21/11/2011 – Rising to the challenge
My mind has been spinning for the past week, digesting the wealth of opinion and information that came up at our European not-for-profit technology conference, held last Monday at the IBM Forum on the South Bank. From a breakfast meeting for CEO's with Gareth Thomas MP and Labour shadow for civil society, through the key note speakers, workshops and "Unconference" sessions at the end of the day, there was a buzz of energy that suffused the day. I was also pleased that Twitter was similarly active over the course of the day, as instant responses were shared on issues such as how (and indeed if) CEO's need to understand the potential of technology better.
There were a number of common themes that recurred through the day that I want to chew over a bit more. First, Stephen Leonard, Chief Executive of IBM, noted that the third sector shares the same challenges, but also the same opportunities, as the private and public sectors in using technology to achieve their missions and objectives. The increasing availability of data, as well as the mobility of deployment of technology, allows better analysis and more intelligent targeting of scant resources. He strongly believes that in addition to meeting the economic challenges faced worldwide, there are also opportunities to address wider societal and environmental issues in a more cohesive and interlocked fashion, pointing to their Smarter Planet programme as how they're working towards this goal.
Holly Ross of NTEN then gave us a very entertaining presentation on the efficiency versus effectiveness dilemma of Cloud technology, the potential for social media to connect with clients, and the power of collaborative data use. One key statistic that provoked much debate was that 60% of organisational technology spending is simply directed towards "keeping the lights on". As charities operating in tough times, it's clear that the need to move as much money up the chain as possible to make a real difference to the communities that we serve is of vital importance. Cloud certainly offers that potential and Holly's response to concerns over data security was brief and to the point - "Get over it!"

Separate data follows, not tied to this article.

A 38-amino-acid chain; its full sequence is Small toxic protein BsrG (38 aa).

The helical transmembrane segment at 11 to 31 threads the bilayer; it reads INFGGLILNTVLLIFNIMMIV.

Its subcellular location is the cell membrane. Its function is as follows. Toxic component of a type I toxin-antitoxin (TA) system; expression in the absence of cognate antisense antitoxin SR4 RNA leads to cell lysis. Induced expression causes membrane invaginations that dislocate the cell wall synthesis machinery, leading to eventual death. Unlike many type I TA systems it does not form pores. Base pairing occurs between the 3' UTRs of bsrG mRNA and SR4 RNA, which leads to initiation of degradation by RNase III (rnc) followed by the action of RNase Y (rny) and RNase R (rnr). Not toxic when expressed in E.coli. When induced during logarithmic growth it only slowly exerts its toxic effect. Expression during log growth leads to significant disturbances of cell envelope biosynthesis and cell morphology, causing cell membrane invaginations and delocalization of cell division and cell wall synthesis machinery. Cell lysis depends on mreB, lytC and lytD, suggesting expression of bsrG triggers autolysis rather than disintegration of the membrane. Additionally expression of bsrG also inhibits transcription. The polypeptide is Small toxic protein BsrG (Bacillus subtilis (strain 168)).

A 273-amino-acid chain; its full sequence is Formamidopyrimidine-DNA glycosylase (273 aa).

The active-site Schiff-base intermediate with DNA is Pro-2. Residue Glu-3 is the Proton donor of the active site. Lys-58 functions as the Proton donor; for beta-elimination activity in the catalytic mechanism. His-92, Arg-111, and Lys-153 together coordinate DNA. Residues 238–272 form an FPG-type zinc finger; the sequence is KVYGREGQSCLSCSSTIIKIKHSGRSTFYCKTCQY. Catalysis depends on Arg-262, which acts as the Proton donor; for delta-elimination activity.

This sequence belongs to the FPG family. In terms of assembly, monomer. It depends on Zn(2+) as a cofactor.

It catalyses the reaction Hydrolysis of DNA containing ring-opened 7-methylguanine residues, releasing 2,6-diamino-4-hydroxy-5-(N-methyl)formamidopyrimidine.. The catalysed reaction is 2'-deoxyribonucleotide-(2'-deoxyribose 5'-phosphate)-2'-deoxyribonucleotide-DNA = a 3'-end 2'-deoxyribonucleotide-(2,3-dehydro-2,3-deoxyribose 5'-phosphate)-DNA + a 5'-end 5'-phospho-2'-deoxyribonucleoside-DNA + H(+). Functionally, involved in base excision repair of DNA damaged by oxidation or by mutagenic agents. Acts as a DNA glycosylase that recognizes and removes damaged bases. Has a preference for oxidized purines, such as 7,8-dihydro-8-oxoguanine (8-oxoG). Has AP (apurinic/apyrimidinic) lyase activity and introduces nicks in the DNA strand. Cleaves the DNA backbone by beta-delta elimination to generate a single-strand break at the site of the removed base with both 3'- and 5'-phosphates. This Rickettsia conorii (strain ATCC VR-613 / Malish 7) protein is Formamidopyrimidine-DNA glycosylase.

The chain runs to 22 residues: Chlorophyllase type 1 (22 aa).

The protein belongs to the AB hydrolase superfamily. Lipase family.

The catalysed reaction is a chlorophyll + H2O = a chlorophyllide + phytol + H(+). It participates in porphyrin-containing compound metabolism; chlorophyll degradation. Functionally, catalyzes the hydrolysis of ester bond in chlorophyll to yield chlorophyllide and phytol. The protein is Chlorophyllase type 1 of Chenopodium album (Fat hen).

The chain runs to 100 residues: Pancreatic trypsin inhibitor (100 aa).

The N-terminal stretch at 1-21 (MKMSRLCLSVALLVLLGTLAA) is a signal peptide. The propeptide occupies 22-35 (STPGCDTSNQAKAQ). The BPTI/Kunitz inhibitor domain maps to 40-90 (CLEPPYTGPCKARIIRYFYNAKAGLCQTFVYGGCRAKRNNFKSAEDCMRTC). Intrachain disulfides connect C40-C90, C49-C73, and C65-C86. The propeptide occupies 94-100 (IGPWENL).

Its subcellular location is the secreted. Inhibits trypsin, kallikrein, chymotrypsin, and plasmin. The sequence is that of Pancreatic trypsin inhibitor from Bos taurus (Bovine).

Our panel debate, chaired by Kim Catcheside, looked to explore whether chief executives need to "speak geek". Doug Jacquier of Connecting Up Australia offered some down-to-earth advice about CEO's needing to know the right questions to ask, in terms of delivering an organisation's strategy, rather than needing to understand the technology as such. He noted the responsibility on technology people to be able to explain themselves simply and clearly also, so that decisions can be made on a robust basis. In his own words, " if you can't explain it to me, you can't understand it yourself".
Another very pertinent issue raised was who is educating the smaller charities in using technology smarter, particularly those operating outside of the "London loop" as one delegate put it? This for me is probably one of the most important pieces of thinking to take from the day, as we are striving to improve the way that Lasa and our partners work to achieve this aim.
Indeed, our key note speaker in the afternoon, Martha Lane Fox, UK Digital Champion, challenged technology support organisations such as Lasa, Charity Technology Trust, and IT4Communities to work better together in joining up what we do. Her heart felt speech received a tremendous reaction from delegates, as she asked everyone present to think creatively as to how technology and the internet can be used to benefit organisations, but also crucially the clients and the people that they serve.
In times of economic austerity, initiatives that bring about savings are to be welcomed. It has been estimated that closer working could bring third sector organisations savings of upwards of £300million in their better use of technology. That's a lot of bang for your buck and I know that we at Lasa will be aiming to help to deliver that more integrated, more effective and more efficient level of support that we know you need.
Finally, I want to say thanks very much to everyone who helped make the conference a great day, delegates, presenters, sponsors and staff. I look forward to hearing your views on what we can do to help you in the future. Your input and your challenges help to fire our enthusiasm for what we do with technology and I'd love to hear from you if you think there are things we could be doing better.See you next year!
Posted by Terry Stokes